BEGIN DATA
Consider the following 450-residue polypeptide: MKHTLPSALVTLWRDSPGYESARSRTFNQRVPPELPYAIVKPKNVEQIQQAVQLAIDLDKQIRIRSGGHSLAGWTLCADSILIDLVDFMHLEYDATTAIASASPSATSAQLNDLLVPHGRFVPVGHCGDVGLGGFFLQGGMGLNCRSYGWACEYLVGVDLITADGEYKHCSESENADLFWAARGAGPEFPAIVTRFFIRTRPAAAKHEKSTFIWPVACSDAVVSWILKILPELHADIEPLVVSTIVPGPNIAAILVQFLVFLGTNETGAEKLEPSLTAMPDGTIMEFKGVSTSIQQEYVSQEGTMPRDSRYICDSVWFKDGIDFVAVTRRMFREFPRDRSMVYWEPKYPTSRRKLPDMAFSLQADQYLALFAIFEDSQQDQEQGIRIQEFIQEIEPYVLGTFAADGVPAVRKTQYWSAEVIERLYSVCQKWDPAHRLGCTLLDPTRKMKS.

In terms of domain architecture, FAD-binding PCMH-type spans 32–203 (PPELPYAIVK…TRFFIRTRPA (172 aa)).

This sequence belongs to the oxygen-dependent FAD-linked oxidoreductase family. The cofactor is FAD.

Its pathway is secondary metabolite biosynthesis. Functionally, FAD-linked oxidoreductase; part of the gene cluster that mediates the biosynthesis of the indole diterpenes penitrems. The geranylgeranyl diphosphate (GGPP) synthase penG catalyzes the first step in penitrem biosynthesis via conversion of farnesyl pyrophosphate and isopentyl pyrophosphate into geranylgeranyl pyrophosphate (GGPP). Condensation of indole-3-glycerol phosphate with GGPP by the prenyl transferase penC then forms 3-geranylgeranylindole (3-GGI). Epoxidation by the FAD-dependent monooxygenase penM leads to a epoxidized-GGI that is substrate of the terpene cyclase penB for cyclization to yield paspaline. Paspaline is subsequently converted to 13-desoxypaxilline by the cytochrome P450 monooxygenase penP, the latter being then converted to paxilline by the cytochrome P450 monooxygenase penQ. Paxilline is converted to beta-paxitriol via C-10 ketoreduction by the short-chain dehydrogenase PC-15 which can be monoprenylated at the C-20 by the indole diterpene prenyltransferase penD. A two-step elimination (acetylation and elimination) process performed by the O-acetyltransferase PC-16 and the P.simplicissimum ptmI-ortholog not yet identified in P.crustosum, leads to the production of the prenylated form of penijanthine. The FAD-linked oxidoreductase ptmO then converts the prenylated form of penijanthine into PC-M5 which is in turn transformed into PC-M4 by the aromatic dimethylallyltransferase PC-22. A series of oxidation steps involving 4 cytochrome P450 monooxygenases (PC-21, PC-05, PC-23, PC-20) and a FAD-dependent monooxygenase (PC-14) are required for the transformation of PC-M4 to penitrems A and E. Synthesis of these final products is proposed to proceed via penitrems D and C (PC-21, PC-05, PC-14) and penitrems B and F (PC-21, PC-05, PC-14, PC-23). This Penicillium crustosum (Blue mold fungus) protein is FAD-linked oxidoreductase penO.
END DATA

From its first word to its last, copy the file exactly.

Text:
Consider the following 450-residue polypeptide: MKHTLPSALVTLWRDSPGYESARSRTFNQRVPPELPYAIVKPKNVEQIQQAVQLAIDLDKQIRIRSGGHSLAGWTLCADSILIDLVDFMHLEYDATTAIASASPSATSAQLNDLLVPHGRFVPVGHCGDVGLGGFFLQGGMGLNCRSYGWACEYLVGVDLITADGEYKHCSESENADLFWAARGAGPEFPAIVTRFFIRTRPAAAKHEKSTFIWPVACSDAVVSWILKILPELHADIEPLVVSTIVPGPNIAAILVQFLVFLGTNETGAEKLEPSLTAMPDGTIMEFKGVSTSIQQEYVSQEGTMPRDSRYICDSVWFKDGIDFVAVTRRMFREFPRDRSMVYWEPKYPTSRRKLPDMAFSLQADQYLALFAIFEDSQQDQEQGIRIQEFIQEIEPYVLGTFAADGVPAVRKTQYWSAEVIERLYSVCQKWDPAHRLGCTLLDPTRKMKS.

In terms of domain architecture, FAD-binding PCMH-type spans 32–203 (PPELPYAIVK…TRFFIRTRPA (172 aa)).

This sequence belongs to the oxygen-dependent FAD-linked oxidoreductase family. The cofactor is FAD.

Its pathway is secondary metabolite biosynthesis. Functionally, FAD-linked oxidoreductase; part of the gene cluster that mediates the biosynthesis of the indole diterpenes penitrems. The geranylgeranyl diphosphate (GGPP) synthase penG catalyzes the first step in penitrem biosynthesis via conversion of farnesyl pyrophosphate and isopentyl pyrophosphate into geranylgeranyl pyrophosphate (GGPP). Condensation of indole-3-glycerol phosphate with GGPP by the prenyl transferase penC then forms 3-geranylgeranylindole (3-GGI). Epoxidation by the FAD-dependent monooxygenase penM leads to a epoxidized-GGI that is substrate of the terpene cyclase penB for cyclization to yield paspaline. Paspaline is subsequently converted to 13-desoxypaxilline by the cytochrome P450 monooxygenase penP, the latter being then converted to paxilline by the cytochrome P450 monooxygenase penQ. Paxilline is converted to beta-paxitriol via C-10 ketoreduction by the short-chain dehydrogenase PC-15 which can be monoprenylated at the C-20 by the indole diterpene prenyltransferase penD. A two-step elimination (acetylation and elimination) process performed by the O-acetyltransferase PC-16 and the P.simplicissimum ptmI-ortholog not yet identified in P.crustosum, leads to the production of the prenylated form of penijanthine. The FAD-linked oxidoreductase ptmO then converts the prenylated form of penijanthine into PC-M5 which is in turn transformed into PC-M4 by the aromatic dimethylallyltransferase PC-22. A series of oxidation steps involving 4 cytochrome P450 monooxygenases (PC-21, PC-05, PC-23, PC-20) and a FAD-dependent monooxygenase (PC-14) are required for the transformation of PC-M4 to penitrems A and E. Synthesis of these final products is proposed to proceed via penitrems D and C (PC-21, PC-05, PC-14) and penitrems B and F (PC-21, PC-05, PC-14, PC-23). This Penicillium crustosum (Blue mold fungus) protein is FAD-linked oxidoreductase penO.